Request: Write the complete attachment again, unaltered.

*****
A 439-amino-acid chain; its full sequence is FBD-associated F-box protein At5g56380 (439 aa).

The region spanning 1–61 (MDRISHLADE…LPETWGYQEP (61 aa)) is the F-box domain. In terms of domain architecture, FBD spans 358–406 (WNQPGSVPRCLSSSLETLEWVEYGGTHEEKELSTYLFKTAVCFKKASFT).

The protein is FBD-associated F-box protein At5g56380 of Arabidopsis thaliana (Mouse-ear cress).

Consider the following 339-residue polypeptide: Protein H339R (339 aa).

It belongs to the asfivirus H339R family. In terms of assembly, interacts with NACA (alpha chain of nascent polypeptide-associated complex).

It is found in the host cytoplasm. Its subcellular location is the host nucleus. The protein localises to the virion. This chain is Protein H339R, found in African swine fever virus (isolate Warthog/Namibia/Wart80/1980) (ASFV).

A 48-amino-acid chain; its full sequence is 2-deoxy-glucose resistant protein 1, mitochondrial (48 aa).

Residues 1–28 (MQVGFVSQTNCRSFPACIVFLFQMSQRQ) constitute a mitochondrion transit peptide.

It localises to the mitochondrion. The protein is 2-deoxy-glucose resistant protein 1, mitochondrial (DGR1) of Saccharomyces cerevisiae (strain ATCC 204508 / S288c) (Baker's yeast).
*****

A 439-amino-acid chain; its full sequence is FBD-associated F-box protein At5g56380 (439 aa).

The region spanning 1–61 (MDRISHLADE…LPETWGYQEP (61 aa)) is the F-box domain. In terms of domain architecture, FBD spans 358–406 (WNQPGSVPRCLSSSLETLEWVEYGGTHEEKELSTYLFKTAVCFKKASFT).

The protein is FBD-associated F-box protein At5g56380 of Arabidopsis thaliana (Mouse-ear cress).

Consider the following 339-residue polypeptide: Protein H339R (339 aa).

It belongs to the asfivirus H339R family. In terms of assembly, interacts with NACA (alpha chain of nascent polypeptide-associated complex).

It is found in the host cytoplasm. Its subcellular location is the host nucleus. The protein localises to the virion. This chain is Protein H339R, found in African swine fever virus (isolate Warthog/Namibia/Wart80/1980) (ASFV).

A 48-amino-acid chain; its full sequence is 2-deoxy-glucose resistant protein 1, mitochondrial (48 aa).

Residues 1–28 (MQVGFVSQTNCRSFPACIVFLFQMSQRQ) constitute a mitochondrion transit peptide.

It localises to the mitochondrion. The protein is 2-deoxy-glucose resistant protein 1, mitochondrial (DGR1) of Saccharomyces cerevisiae (strain ATCC 204508 / S288c) (Baker's yeast).